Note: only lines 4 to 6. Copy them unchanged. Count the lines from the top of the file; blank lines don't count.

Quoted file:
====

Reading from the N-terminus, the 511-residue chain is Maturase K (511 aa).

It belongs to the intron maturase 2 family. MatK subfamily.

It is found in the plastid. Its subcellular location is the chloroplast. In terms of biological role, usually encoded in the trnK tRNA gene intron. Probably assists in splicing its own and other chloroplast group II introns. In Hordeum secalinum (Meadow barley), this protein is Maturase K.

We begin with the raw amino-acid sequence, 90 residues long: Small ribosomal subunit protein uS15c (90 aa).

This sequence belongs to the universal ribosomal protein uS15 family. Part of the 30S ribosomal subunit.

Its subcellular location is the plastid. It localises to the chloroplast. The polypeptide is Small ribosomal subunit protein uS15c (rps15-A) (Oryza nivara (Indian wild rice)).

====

We begin with the raw amino-acid sequence, 90 residues long: Small ribosomal subunit protein uS15c (90 aa).

This sequence belongs to the universal ribosomal protein uS15 family. Part of the 30S ribosomal subunit.

Its subcellular location is the plastid. It localises to the chloroplast. The polypeptide is Small ribosomal subunit protein uS15c (rps15-A) (Oryza nivara (Indian wild rice)).